A friend of mine, let's call him Bob, is in a relationship with a girl, Sarah. He is 24, she is 19. They live together with her 4 year old child. They often struggle financially and I, as I'm better off financially, try to help where I can.

Sarah has now repeatedly asked me for help with Bob, as he is reeeeeeally lazy. He does next to nothing in the household, leaving all chores to Sarah.
When she brings up specific things she told him to do, which he didn't, he gets defensive and offended. We're talking about small things here, like washing some dishes, close the shutters etc.

As if this wasn't enough already, he tends to be manipulative, trying to make her feel guilty for pressuring him.

For the first ~10 months they lived together, he didn't have any money and did not try to find a job or anything. He really hasn't got his life under control. Luckily, he has got a full time job for about a month now. She lives on welfare as she has to take care of her son.

I think his behaviour is unacceptable and needs changing, but I'm reluctant to speak to him, as I'm afraid he will just get offended again and nothing will change. And even if I get him to agree with me, the past has shown that this will not help much and not for long.

How do I tell him that his behaviour will cost him his girlfriend, in a way that he will at least try to act on it?

  • 1
    @DonThermidor_LobsterMobster as is written in the question Bob didnt have a job for 10 months and hence no money. He just recently got a full time job.
    – Ontamu
    Aug 2, 2018 at 12:26
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    Is it their son or her son only?
    – CPHPython
    Aug 2, 2018 at 13:59
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    If he's lived this way for four years and nothing is pressuring him to change, he probably believes that he can keep doing what he's already doing and everything will be fine. Try attacking it from that angle.
    – Pyritie
    Aug 2, 2018 at 14:32
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    @CPHPython He is not the father
    – NotTelling
    Aug 2, 2018 at 14:46
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    For anyone interested: I couldn't get him to change his behaviour. Sarah broke up with Bob about two weeks ago.
    – NotTelling
    Apr 17, 2019 at 11:13

2 Answers 2


she is at wit's end and I am one of the few persons, Bob takes advice from, I feel obligated to help her and him

Listening to your advice is an additional advantage that his girlfriend may have lost already. However, if you mention that you talked to her about their household problems he may see that as a back-stab or side-picking and you may lose that advantage.

You could mention your last encounter with her and describe how she seemed sad, or exhausted, or exasperated, or [other descriptive adjective] in order to make him realize that his help is really needed to alleviate her burden.

If he mentions again that you or her are pressuring him, you can let him see the whole picture: "a woman taking care of an household by herself, another adult (food/clothes), and a baby without being rewarded the entire time will eventually deplete her entire energy. It seems to me like a dead-end to any relationship, but that's your call to make".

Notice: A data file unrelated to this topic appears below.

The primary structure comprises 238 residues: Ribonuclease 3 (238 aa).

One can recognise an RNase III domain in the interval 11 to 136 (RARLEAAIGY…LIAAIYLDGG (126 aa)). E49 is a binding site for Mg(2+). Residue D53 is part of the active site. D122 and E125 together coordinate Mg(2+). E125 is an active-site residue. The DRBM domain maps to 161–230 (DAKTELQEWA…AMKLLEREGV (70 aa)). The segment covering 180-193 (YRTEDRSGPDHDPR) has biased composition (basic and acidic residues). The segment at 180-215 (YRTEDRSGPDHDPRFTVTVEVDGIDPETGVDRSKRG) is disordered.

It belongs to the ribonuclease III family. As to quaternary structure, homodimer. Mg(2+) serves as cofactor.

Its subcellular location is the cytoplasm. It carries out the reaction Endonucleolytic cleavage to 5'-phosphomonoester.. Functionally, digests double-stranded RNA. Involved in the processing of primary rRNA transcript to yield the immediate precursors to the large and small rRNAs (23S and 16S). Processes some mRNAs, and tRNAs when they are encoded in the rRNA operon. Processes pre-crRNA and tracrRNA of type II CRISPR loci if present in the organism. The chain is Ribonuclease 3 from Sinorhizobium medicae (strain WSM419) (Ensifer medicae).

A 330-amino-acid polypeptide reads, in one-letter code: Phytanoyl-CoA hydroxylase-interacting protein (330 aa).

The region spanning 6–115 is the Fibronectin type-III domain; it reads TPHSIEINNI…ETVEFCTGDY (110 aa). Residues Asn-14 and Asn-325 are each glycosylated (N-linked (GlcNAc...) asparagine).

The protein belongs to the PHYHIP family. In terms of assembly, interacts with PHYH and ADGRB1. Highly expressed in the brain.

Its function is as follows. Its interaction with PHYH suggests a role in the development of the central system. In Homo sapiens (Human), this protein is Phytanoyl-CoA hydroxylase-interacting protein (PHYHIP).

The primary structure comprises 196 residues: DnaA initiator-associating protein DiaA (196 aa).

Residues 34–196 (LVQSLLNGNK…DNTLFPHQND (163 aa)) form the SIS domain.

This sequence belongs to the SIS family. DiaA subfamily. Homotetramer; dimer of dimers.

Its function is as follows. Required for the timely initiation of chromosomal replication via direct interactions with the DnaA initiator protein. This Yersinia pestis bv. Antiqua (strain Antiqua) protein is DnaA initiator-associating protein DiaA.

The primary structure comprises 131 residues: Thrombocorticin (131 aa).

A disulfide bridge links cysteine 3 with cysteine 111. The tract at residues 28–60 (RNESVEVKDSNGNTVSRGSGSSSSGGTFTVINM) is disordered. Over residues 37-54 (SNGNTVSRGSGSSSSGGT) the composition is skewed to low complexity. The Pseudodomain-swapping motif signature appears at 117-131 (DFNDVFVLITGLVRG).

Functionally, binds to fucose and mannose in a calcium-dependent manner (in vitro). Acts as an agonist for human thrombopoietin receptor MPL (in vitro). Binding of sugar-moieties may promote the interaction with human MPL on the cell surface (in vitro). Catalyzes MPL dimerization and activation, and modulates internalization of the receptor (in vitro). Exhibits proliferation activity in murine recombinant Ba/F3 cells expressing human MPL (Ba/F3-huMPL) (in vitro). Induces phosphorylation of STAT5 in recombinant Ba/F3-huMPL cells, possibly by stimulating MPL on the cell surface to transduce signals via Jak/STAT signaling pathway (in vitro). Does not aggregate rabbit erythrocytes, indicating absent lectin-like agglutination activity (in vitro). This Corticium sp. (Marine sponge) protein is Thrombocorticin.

You could also focus some questions on her son, in order to understand how much interaction he has with him and to point out that at this age (4 y.o.) he requires a lot of attention, not just for food and hygiene but for playtime as well. Example: "it can be surprisingly fun to play with kids this age, or even helping them out in various tasks, they will remember you for a lifetime... They will also never forget about you if you decide to ignore them (blaming you for their screwed up childhood when they grow up)."


If this is a person I have respect for, I'd sit him down and give him a speech similar to this:

Hey, Bob, I know it's none of my business, but I care about you, and I care about Sarah and her son, and I wanted to let you know what it looks like from my perspective. I know I don't have the full picture here, but it looks like Sarah's doing all the heavy lifting around the house and with the kid, and it doesn't look like the present circumstances are good for anyone. Her resentment can't feel good or be good for your relationship, or for the kid. Is there anything going on with you that I don't know about, that's making it especially difficult to pull your weight around the house? Have you talked to Sarah about it? Would it be helpful to just make a schedule of who does which chores on which nights? If this continues, I'm scared you'll be at risk of losing them both - is that something you're okay with?

If at any point in that conversation he indicates that he does not want to have this conversation with you, don't press it. It really isn't your business, but if you do have a strong friendship with mutual respect, he might be open to it, and it might be what he needs to hear.

If I were friendly with Sarah, I'd also address the situation with her, and ask her how bad it is from her perspective - if she wants out, or what she wants to change, if things are worse or better than they seem to you.

Remember that people can be very stubbornly blind to their own bad behavior, and it is possible that none of your intervening will do any good, but rather simply strain your own relationship with Bob.

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